As noted by Reville (2006), ‘in our zeal for solutions, we are quick to condemn the strategies of reformers who preceded us because they have obviously not achieved the desired results’ (p. 1). The frequency of reforms is wide ranging, so apparently there must be many curriculum problems to solve. Although there appear to be some promising and worthwhile directions for

exploration and experimentation we need to be wary of panaceas and exaggerated claims. In particular, we need to be aware of claims that large-scale testing will result in quality education for all students – in fact this might run the risk of narrowing the scope of curriculum (Medina and Riconscente, 2006). As noted by McCaslin (2006), successful reform should start with a clearer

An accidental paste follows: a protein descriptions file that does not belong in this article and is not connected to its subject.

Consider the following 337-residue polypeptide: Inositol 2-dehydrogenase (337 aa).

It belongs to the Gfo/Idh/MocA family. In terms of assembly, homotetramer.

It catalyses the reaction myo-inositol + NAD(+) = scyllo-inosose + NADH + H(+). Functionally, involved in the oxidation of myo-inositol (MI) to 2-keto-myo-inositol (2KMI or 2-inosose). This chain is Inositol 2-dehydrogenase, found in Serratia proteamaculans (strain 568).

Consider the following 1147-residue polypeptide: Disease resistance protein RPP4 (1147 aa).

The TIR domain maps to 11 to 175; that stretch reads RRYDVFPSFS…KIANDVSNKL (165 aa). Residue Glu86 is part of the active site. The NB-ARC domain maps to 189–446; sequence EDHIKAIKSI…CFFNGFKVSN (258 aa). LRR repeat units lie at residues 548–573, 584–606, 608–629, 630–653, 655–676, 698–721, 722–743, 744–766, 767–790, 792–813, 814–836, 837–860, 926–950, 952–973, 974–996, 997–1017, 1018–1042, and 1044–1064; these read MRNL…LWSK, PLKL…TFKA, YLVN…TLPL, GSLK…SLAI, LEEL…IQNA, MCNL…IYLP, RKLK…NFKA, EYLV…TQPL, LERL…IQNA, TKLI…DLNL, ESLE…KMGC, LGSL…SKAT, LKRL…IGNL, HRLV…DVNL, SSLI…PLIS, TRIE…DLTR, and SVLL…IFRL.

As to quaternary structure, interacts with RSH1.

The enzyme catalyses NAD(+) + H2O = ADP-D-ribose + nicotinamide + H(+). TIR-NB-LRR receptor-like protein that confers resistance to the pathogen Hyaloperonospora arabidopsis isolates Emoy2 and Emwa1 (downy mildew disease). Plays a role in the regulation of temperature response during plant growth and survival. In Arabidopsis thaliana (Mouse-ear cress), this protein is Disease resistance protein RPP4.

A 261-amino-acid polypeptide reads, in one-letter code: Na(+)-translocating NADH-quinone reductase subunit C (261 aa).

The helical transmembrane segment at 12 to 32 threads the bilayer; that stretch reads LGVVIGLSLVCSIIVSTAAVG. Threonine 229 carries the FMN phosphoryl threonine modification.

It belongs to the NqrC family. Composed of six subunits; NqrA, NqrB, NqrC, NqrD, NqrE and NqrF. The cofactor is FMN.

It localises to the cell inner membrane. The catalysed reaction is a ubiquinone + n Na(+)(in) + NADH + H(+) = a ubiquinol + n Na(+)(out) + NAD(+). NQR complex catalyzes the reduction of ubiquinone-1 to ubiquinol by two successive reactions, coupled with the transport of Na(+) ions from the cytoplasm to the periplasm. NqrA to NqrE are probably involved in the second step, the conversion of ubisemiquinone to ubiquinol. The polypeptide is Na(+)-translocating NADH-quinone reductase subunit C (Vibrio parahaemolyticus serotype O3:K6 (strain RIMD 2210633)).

understanding of how to learn from previous reform efforts. ‘Reforms should build on each other, not serve as sequential correctives’ (p. 489).